It would be nice to think that the Galbraith incident forced literary agents and publishing houses to give their slush piles a second glance and in the scramble one or two talented writers will get their shot at success. But, for the thousands of authors who don’t want to play the literary lottery, there is self-publication — all the benefits, and now without the shame. But beware, it’s not as easy as type, save, upload, publish. Even Ms Rowling has a team of editors to work on her manuscripts. If there is one golden rule of self-publishing it is: get a professional to look at it before you release it.

Another rule is: be patient. The first draft of my novel, Mrs God, took seven months to write. I could have uploaded it to Amazon in December 2012. Instead, I gave it to ‘beta’ readers; people I knew would give constructive criticism. Then I handed it over to my ‘alpha’ reader; a literary agent and Trinity professor of English. Still I didn’t hit ‘upload’. My book went through about 20 drafts over the next six months, until I was happy with it. Or, to paraphrase Oscar Wilde, I abandoned it. Rewriting can be tedious, but each subsequent draft makes the book better. Only midway through last month did I hit the upload button – 16 months after beginning.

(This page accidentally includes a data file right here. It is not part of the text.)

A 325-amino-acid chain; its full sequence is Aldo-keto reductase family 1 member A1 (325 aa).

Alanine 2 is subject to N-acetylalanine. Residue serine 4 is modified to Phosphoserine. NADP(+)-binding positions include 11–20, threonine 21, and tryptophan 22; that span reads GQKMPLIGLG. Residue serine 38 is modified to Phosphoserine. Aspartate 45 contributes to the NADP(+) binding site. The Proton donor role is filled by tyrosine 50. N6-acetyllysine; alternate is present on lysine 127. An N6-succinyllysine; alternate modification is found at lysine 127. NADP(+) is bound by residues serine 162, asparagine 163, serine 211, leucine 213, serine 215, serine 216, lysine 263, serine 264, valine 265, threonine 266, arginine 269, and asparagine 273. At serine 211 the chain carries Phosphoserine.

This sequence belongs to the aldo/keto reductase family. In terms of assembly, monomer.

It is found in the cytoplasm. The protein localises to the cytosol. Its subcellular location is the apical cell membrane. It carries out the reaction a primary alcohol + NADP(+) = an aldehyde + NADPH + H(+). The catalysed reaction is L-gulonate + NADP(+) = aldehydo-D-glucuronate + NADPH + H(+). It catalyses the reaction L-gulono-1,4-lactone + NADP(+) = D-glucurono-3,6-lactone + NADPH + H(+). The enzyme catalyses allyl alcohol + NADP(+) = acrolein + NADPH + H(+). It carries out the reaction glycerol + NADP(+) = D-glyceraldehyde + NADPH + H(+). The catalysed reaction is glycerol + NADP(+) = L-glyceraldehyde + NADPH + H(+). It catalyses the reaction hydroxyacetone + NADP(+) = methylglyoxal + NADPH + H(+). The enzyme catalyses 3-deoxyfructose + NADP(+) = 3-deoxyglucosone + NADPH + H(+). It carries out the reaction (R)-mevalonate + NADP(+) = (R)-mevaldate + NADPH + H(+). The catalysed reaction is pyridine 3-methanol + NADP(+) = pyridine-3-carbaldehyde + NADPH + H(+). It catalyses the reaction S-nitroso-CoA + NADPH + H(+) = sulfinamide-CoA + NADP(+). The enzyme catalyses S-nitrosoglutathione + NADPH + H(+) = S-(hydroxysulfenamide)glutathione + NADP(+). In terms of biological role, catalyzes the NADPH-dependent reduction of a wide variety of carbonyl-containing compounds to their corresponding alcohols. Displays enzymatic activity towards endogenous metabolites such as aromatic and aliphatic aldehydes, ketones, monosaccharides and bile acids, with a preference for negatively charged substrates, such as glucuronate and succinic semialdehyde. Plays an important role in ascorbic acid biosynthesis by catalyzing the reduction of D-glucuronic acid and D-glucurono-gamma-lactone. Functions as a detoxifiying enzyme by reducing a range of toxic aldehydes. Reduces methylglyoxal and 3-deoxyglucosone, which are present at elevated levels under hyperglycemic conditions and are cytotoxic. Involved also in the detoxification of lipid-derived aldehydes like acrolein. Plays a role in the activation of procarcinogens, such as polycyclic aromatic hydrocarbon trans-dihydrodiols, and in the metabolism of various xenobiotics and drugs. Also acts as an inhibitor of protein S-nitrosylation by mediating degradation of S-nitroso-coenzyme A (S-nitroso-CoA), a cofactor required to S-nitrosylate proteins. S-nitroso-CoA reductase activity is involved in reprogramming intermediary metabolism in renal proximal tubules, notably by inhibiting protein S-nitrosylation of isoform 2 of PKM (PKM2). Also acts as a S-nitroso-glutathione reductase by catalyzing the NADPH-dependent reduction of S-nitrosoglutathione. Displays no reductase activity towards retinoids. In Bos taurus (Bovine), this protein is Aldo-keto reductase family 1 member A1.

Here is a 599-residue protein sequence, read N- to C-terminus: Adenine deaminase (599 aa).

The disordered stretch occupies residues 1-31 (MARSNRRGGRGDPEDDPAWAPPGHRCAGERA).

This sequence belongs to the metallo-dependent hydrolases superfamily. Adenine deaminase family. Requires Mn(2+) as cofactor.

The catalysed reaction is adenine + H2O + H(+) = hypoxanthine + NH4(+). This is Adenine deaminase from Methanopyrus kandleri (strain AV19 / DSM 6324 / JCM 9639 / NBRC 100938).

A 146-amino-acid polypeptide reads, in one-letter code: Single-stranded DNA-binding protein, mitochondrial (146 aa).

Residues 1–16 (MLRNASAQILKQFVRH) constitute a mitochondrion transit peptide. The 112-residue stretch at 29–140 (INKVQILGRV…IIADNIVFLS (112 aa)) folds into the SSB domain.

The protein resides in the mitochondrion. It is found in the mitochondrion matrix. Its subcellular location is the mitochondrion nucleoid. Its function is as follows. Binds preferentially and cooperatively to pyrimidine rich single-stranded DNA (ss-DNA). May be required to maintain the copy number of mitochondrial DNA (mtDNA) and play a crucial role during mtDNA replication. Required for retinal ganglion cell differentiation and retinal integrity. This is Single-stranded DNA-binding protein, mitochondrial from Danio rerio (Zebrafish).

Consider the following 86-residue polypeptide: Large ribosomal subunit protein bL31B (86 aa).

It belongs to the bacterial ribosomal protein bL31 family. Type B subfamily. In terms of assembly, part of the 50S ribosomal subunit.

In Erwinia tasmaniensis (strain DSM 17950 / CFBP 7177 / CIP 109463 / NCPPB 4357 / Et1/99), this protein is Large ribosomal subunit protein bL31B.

Producing a self-published book is a lot of hard work. I’ve already been through the traditional publishing route and it’s tougher than that. It’s been far more rewarding too.

If you’ve written a book you can take your chances with the tottering slush piles, hoping to be discovered like Donal Ryan, or you can take control and publish it yourself, just like Richard House did.

Who knows, with a bit of editing and a lot of luck, your self-published book could make it onto a future Man Booker longlist.

* Mark Evans’s novel, ‘Mrs God’, is available now in ebook and paperback editions —